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Projected renovation costs at Northeast High in Broward County, Fla., have more than doubled.

Cost overruns raise concerns for capital projects in Broward County (Fla.) district

Upgrades at 230 schools are being paid for with $800 million bond issue approved by voters in 2014.

Huge cost overruns in the Broward County (Fla.) school district's facility renovation program, funded mostly with an $800 million bond referendum approved by voters in 2014, are being blamed on delays, inflation and a high demand for construction workers.

The South Florida Sun-Sentinel reports that the overruns have led to questions about whether there will be enough money for all 230 schools that are supposed to get upgrades in the program.

The school board is expected to be asked this week to approve significant cost increases for roofing and air conditioning work at two of the district's oldest and most decaying schools. The price tag for Stranahan High in Fort Lauderdale has climbed 82 percent, from $16.8 million to $30.5 million. The costs at Northeast High in Oakland Park has more than doubled, from $14.5 million to $31.4 million.

School Board members predict more large projects will come in well over budget, including renovation work at Nova High School in Davie and classroom additions at Charles Flanagan High in Pembroke Pines and Falcon Cove Middle in Weston.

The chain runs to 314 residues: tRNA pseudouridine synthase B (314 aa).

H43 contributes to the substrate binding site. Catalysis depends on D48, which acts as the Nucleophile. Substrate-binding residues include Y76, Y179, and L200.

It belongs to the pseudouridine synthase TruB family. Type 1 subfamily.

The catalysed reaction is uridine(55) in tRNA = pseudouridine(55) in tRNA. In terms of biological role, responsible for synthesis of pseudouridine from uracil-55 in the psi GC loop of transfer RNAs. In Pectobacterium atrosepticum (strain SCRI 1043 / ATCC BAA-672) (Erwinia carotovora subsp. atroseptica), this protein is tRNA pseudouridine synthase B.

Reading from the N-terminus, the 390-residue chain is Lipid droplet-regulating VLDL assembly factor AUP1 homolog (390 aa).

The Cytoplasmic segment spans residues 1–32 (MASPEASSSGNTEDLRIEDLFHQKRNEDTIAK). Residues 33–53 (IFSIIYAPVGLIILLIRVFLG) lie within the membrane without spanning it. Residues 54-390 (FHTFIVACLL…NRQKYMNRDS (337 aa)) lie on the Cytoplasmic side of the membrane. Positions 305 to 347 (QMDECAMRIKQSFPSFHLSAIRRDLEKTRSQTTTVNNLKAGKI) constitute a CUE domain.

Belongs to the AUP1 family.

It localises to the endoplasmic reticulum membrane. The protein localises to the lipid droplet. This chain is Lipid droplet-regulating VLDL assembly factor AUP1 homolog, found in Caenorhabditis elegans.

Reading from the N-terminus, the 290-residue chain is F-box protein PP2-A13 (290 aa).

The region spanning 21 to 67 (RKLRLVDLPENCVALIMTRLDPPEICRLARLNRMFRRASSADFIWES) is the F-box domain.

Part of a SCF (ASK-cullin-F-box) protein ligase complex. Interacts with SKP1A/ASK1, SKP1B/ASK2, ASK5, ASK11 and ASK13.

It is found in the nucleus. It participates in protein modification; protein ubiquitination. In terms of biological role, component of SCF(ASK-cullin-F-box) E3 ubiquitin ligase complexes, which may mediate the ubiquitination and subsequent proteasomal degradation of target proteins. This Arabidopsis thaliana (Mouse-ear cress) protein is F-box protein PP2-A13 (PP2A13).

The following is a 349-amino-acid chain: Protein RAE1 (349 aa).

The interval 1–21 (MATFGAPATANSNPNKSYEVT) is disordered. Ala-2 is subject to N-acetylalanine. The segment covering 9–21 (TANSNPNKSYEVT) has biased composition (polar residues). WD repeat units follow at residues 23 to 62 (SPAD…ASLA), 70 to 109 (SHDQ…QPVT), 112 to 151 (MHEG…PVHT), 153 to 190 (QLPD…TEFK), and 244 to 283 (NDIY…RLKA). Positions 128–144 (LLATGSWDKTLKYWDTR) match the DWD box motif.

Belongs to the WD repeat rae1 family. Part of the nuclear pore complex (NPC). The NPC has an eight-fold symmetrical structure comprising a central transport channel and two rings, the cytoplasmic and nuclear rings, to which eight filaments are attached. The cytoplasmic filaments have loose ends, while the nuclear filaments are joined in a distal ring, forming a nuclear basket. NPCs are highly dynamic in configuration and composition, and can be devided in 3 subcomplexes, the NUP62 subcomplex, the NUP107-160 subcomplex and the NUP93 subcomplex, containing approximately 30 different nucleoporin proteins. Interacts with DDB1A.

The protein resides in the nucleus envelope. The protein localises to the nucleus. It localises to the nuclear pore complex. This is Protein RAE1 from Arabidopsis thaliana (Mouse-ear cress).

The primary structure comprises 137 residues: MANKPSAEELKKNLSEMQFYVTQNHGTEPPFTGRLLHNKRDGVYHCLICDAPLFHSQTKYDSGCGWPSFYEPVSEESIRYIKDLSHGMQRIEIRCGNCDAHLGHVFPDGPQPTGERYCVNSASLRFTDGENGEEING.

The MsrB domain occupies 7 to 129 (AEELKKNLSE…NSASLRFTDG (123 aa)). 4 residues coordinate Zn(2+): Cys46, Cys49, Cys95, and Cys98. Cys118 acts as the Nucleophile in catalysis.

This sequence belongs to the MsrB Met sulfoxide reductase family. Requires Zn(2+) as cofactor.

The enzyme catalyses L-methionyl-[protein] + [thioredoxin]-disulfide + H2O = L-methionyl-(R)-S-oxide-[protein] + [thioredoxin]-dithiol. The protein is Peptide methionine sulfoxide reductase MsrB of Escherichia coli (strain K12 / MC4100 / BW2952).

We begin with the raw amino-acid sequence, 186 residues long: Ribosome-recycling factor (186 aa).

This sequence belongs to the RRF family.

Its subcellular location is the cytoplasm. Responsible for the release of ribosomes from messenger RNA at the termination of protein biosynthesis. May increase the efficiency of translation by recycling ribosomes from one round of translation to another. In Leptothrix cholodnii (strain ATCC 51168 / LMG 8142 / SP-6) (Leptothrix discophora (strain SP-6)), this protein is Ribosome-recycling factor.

District officials say they have plenty of money in reserves and are committed to completing all projects by 2021.

Board member Laurie Rich Levinson was less confident after seeing the costs so far. “If this is the beginning, it’s very clear we’re going to need to look at putting more money into our reserves,” she says.

Some worry there won’t be enough money for projects scheduled for the last years of the bond program.

Nathalie Lynch Walsh, a parent who sits on the district’s audit committee and facilities task force, says a major hurricane or recession could derail the program.

“Their entire plan hinges upon nothing going wrong economically for the school district,” she says. “The reserves they’re dipping into are the same resources they’ll have to dip into if we have a hurricane or a major downturn.”

Some members of the district's Bond Oversight Committee also have raised concerns about whether there will be enough money to complete the program.

District administrators say they’ve known for a couple of years that many of these project costs would increase, and have budgeted a reserve of about $225 million. That assumes about a 25 percent increase in costs overall.

“These are some the most complex projects. We anticipated they’d come in over, which is why we have a reserve of such a large magnitude,” School Superintendent Robert Runcie says.

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